Wednesday, January 28, 2009

misunderstanding leads to spiritual experience

Of all the sights and experiences, yesterday's trek up mt. Sinai was one that I will never forget. When we arrived, I wasn't able to keep up with the main part of the group as we walked up the gravel path to the monastery, consequently I missed out on much of the discussion only catching the tail end. After walking around the monastery, I notice that everyone was missing and thought that they had already left to go up the mountain. I wanted to catch up and rented a camel that came with a young boy for a guide and up I went. After about an hour, I realized that I had been mistaken and I found that I was alone on the mountain with only my young guide and my camel. After a few moments of panic, I resolved myself to making this trek on my own.

I found peace in the silence. The only sounds were the breathing and footsteps on the camel and an occasional clicking noise from my guide who walked behind me. The breeze blew my hair and I breathed in deeply. As we rounded a turn, the sun began to peek from behind the clouds and rays of sunshine spread out in the sky. I'd never had such a spiritual feeling. As I looked around, I realized that moses looked as this same view such a long time ago. It truly felt like holy ground.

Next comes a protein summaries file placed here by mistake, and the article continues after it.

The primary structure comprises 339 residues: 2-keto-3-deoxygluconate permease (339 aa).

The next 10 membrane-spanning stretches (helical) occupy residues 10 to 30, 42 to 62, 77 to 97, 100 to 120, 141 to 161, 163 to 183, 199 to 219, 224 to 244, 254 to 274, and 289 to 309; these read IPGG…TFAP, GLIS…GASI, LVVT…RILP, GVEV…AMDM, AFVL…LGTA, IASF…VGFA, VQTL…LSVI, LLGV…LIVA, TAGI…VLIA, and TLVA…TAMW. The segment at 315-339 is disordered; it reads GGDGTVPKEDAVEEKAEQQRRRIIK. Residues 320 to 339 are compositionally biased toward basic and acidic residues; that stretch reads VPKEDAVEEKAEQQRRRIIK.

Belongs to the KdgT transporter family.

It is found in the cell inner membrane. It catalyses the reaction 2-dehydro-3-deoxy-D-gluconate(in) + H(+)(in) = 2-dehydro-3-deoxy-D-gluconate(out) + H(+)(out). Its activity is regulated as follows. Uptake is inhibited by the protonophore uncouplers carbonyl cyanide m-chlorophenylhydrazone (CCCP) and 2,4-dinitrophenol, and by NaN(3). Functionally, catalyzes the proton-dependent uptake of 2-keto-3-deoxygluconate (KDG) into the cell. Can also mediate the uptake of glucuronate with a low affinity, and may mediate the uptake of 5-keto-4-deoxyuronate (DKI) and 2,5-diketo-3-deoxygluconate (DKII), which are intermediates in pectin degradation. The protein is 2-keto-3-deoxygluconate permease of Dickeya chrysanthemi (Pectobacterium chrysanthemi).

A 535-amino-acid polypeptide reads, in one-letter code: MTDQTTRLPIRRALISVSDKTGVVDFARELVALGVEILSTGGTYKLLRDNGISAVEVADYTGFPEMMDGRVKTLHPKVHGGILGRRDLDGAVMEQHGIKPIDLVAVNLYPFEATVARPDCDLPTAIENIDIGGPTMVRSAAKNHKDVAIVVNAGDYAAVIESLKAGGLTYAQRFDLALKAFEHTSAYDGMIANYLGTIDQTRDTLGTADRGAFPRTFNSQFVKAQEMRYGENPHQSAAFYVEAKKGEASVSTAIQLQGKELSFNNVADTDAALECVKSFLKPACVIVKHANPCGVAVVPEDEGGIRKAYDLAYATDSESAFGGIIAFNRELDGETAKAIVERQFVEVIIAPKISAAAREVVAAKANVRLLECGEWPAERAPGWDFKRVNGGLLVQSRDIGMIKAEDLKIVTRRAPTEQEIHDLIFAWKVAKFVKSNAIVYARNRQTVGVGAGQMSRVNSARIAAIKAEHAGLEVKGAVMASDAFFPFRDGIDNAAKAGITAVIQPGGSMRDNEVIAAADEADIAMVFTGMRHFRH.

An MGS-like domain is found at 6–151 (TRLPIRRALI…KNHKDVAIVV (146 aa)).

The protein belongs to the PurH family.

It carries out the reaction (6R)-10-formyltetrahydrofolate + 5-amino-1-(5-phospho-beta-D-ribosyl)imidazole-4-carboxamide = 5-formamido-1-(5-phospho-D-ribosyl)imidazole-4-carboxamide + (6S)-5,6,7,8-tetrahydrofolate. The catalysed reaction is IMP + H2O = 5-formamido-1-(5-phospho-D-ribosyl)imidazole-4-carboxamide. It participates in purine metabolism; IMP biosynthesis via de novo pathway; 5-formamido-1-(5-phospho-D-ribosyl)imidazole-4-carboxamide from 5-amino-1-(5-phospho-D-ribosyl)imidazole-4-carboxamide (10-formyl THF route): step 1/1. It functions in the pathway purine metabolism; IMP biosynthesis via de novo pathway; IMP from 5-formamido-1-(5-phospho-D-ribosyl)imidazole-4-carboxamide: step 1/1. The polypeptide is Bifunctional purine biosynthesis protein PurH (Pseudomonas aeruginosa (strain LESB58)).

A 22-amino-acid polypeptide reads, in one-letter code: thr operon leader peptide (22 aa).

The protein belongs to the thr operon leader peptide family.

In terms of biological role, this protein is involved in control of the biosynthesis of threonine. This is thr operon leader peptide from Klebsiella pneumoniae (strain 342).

Once at the plateau, I got off the camel and gazed at the magnificent view that surrounded me. my heart was pounding as I realized that I would have to travel down the mountain the way I came up. I was truly frightened and explained this to the man who worked in the little shop at the plateau. He told my guide to allow me to walk in the steep parts of the path, which he did. I will never forget the boy, Oda, and the gentle kindness that he showed to me, allowing me to hold on to him when I felt unsteady. When we arrived at a more flat place in the path, he helped me up on the camel again and off we went. As we progressed down the hill, I met my group traveling up. When we arrived at the bottom I was sore, but felt a sense of exhilaration. It was like my personal pilgrimage.

Debbie Stein

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